Quick Tables FAQ

You've got questions? We don't blame you... our Quick Tables seem too good to be true!

How do I use the tables?

We will use the 8d4 distribution as an example. Simply start at Table 1 and roll your d60. Look up your d60 roll in the first row of the table and your result will be in the row directly below it. Most of the time it will be a number and that is it - you are done! Your result is mathematically identical to if you had rolled 8 d4s and summed them up. Sometimes the result is not a number but a downward facing arrow. This means that you need to go to the next table and repeat the process.


How is this even possible?

Let's use a very specific distribution to make it easier to understand:

A has a probability of 1800 / 3600 (50%)

B has a probability of 1799 / 3600 (about 49.9722%)

C has a probability of 1 / 3600 (about 0.0277%)

Now here are the d60 Quick Tables for that distribution:

In table 1, a d60 roll from 1-30 results in A, 31-59 results in B and a roll of 60 means you have to roll again using table 2. So 30/60ths (50%) of the time the result is A, 29/60ths of the time the result is B and 1/60th of the time you roll again using table 2.

In table 2: a d60 roll from 1-59 results in  B and rolling a 60 results in C.


The chances of getting outcome A are pretty intuitive: 30/60 = 50%

So what are the chances of ending up with outcome C? To get C you need to first roll 1 of 60 faces on table 1, then 1 of 60 faces in table 2. So there is a 1/60 * 1/60 = 1/3600 chance of outcome C.

Finally, what are the chances of getting outcome B?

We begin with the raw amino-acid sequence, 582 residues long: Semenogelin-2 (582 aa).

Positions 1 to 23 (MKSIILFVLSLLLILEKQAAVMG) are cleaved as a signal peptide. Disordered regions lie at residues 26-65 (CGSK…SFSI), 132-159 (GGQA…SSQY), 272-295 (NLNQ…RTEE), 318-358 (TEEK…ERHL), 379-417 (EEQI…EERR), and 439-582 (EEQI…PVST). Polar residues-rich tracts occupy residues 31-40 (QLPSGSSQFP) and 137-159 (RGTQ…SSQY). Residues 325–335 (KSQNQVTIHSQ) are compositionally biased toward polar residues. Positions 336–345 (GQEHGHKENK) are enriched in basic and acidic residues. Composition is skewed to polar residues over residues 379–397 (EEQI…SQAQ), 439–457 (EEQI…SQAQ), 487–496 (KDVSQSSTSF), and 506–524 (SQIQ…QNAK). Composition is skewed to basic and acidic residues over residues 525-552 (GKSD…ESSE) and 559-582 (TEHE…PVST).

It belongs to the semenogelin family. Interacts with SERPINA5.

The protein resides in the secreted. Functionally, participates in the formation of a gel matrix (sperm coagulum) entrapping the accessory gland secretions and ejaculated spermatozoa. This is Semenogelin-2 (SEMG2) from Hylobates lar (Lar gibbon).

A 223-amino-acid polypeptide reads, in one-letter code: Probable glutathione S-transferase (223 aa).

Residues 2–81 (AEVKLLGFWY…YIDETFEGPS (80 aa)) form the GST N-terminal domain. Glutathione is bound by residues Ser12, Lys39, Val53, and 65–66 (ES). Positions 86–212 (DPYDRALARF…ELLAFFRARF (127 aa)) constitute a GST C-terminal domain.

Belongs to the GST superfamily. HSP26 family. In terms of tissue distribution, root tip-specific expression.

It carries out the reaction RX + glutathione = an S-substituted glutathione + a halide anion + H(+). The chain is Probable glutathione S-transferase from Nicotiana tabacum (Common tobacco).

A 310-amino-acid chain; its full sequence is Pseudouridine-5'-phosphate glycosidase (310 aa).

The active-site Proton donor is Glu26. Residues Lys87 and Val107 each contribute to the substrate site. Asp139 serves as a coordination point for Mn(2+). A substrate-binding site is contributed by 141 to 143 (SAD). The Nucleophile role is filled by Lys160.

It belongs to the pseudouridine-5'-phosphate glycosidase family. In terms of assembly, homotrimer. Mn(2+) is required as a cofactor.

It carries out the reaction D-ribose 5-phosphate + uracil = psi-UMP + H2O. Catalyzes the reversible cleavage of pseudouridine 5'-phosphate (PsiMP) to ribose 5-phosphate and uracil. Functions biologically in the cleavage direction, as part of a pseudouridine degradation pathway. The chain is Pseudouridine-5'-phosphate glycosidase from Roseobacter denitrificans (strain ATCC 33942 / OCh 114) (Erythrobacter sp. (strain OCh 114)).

29/60 in table 1, plus

(1/60 * 59/60) = 59/3600 in table 2

Since 29/60 = 1740/3600, the chances of getting outcome B are 1799/3600.


Using just two tables we expressed a very specific distribution where the rarest outcome only had a 1 in 3600 chance of happening. Yet, 59 times out of 60 we would get our result in the first roll. If 1/60 table 2 led to a third table, we could have shown a result with a probability of 1 in 216,000. Each table lets us show more rare outcomes and also allows us to fine tune our results as we saw with outcome B in the example.


With this technique, we can recreate any distribution as accurately as we want to, no matter how complex it is. 


Is it really perfectly accurate?

Yes, except in the vary rare case that you end up in the final table where the  probabilities are within a few ten thousandths of the target distribution at the most. We note the precision below the last table in each distribution. We could calculate as many tables as we want for an arbitrary precise fit, but at some point that becomes impractical so we choose a stopping point and very slightly round the probabilities of the distributions.

This rounding only occurs in the final table, so any result from any other table is a perfectly identical match to our target distribution.